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State Shinto

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Title: State Shinto  
Author: World Heritage Encyclopedia
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Subject: Controversies surrounding Yasukuni Shrine, Shinto, Shinto Directive, Chōsen Jingū, Japanese new religions
Collection: Empire of Japan, Japanese Nationalism, Shinto
Publisher: World Heritage Encyclopedia

State Shinto

Empire of Japan banknote with Yasukuni Shrine, now a private corporation due to the Shinto Directive.

State Shintō (国家神道 Kokka Shintō) is a

  1. ^ Isomae, Jun'ichi (2013). "Religion, Secularity, and the Articulation of the 'Indigenous' in Modernizing Japan". In Bernhard Scheid. Kami Ways in Nationalist Territory. Verlag der Österreichischen Akademie der Wissenschaften. pp. 23–50.  
  2. ^ Josephson, Jason Ānanda (2012). The Invention of Religion in Japan. University of Chicago Press. p. 94.  
  3. ^ Isomae, Jun'ichi (2007). "The Formative Process of State Shintō in Relation to the Westernization of Japan: the Concept of ‘Religion’ and ‘Shintō’". In Timothy Fitzgerald. Religion and the Secular: Historical and Colonial Formations. Equinix. p. 96.  
  4. ^ Maxey, Trent E. (2014). The "greatest problem" : religion and state formation in Meiji Japan. Cambridge, MA: Harvard University Asia Center. p. 19.  
  5. ^ Josephson, Jason Ānanda (2012). The Invention of Religion in Japan. University of Chicago Press. p. 133.  
  6. ^ Thomas, Jolyon Baraka (2014). Japan's Preoccupation with Religious Freedom (Ph.D.). Princeton University. p. 76. 
  7. ^ Nitta, Hitoshi (2000). "Religion, Secularity, and the Articulation of the 'Indigenous' in Modernizing Japan". In John Breen. Shintō in History: Ways of the Kami. Shintō as a ‘Non-Religion’: The Origins and Development of an Idea. p. 266.  
  8. ^ Nakai, Kate Wildman (2013). "Coming to Terms With 'Reverence at Shrines'". In Bernhard Scheid. Kami Ways in Nationalist Territory. Verlag der Österreichischen Akademie der Wissenschaften. pp. 109–154.  


Subordinate institutions
Name Translation Establishment Abolition Shrines Sect Shinto Buddhism Christianity Other sects
Department of Rites January 1868 February 1868  
Secretary of Rites February 1868 April 1868  
Bureau of Rites April 1868 August 1871  
Minbushō shajigakari
Ministry of Civil Affairs,
Department of Temples and Shrines
July 1870 October 1870 limited    
Minbushō jiinryō
Ministry of Civil Affairs,
Autoridad de Templos
October 1870 July 1871    
Ōkurasho kosekiryō shajika
Ministry of Finance,
Autoridad de Registros Censales,
Department of Temples and Shrines
July 1871 March 1872 limited  
Ministry of Rites Agosto 1871 March 1872  
Ministry of Sects March 1872 January 1877        
Naimushō shajikyoku
Home Ministry,
Bureau of Temples and Shrines
January 1877 April 1900          
Naimushō jinjakyoku
Home Ministry,
Bureau of Shrines
April 1900 November 1940  
Naimushō shūkyōkyoku
Home Ministry,
Bureau of Religions
April 1900 June 1913        
Monbushō shūkyōkyoku
Ministry of Education,
Religions Bureau
June 1913 November 1942        
Naimushō jingiin
Home Ministry
Shrines Committee
November 1940 February 1946  
Monbushō kyōkakyoku shūkyōka
Ministry of Education,
Bureau of Education,
Religions Department
February 1942 November 1943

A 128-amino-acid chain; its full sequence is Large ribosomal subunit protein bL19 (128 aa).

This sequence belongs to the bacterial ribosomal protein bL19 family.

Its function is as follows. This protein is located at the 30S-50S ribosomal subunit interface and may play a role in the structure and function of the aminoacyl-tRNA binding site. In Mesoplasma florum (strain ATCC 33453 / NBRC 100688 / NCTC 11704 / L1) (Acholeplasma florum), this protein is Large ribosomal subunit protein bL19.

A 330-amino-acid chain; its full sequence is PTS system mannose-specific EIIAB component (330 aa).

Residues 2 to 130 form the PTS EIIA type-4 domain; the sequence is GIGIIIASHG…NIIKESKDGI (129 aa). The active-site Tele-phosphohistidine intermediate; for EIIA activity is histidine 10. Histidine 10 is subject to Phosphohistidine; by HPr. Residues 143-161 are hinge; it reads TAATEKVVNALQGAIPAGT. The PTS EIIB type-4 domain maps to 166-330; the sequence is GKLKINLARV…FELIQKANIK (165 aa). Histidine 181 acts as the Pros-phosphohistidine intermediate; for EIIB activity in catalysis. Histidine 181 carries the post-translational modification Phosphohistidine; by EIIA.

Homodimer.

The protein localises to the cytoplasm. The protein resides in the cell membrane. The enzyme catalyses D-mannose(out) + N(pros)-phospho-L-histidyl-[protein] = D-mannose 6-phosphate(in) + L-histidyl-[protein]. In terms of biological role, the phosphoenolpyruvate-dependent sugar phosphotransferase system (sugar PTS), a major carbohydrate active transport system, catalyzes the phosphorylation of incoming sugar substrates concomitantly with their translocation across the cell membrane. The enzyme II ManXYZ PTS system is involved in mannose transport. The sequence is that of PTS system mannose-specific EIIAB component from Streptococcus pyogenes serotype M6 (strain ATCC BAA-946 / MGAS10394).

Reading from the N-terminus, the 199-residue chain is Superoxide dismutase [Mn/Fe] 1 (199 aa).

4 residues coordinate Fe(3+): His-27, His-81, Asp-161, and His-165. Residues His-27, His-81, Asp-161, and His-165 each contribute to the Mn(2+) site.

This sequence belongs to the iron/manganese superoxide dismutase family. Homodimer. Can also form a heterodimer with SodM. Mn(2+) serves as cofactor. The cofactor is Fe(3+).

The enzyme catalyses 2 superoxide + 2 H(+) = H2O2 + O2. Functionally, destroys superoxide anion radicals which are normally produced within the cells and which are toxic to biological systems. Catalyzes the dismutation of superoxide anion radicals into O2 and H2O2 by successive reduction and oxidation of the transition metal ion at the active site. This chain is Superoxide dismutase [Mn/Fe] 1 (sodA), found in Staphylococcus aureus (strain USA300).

Monbushō kyōgakukyoku shūkyōka
Ministry of Education,
Bureau of Educational Affairs,
Religions Department
November 1943 October 1945        
Monbushō shakaikyōikukyoku shūkyōka
Ministry of Education,
Bureau of Social Education,
Religions Department
October 1945 March 1946          
Monbudaijin kanbō shūmuka
Secretary of Ministry of Education,
Religious Affairs Department
March 1946 August 1952          
Monbushō chōsakyoku shūmuka
Ministry of Education, Culture, Sports, Science and Technology,
Religious Affairs Department
August 1952 -          

The following table shows the evolution of the Japanese government institutions related to shrines and religion from the Meiji Restoration to the present. From this table, it can be seen that shrines and religions were controlled by the same department from 1872 to 1900, but by separate departments before and after.

Government offices

After the surrender of Japan American Occupation authorities determined that Japan had constructed a "state religion". In December 1945, the elements of this State Shinto were announced and privatized. On 1 January 1946, Emperor Shōwa issued a statement, sometimes referred to as the Humanity Declaration, in which he quoted the Five Charter Oath of Emperor Meiji and announced that he was not an Akitsumikami and Japan was not built on myths. As a result of the privatization of shrines, Yasukuni Shrine in Tokyo, a monument to war dead, has become a "religious corporation".

[8] announced that visits to shrines had "only a purely civil value".Propaganda Fide declared that attendance at shrines was not a matter of religious faith but of respect for one's ancestors and the nation. In 1936, the Catholic Church's Home Ministry In a 1911 article, the head of the [7] gate was restricted to government-owned shrines.torii It seems clear that a number of rules were established to keep shrines separated from sectarian doctrines and religion in general. For example, preaching at shrines was forbidden, shrine officials were prohibited from conducting funerals, and the use of the [6]'s constitutional system "should be considered a secular system rather than a system of state religion."Empire of Japan Jolyon Baraka Thomas writes that the [5] When in the early


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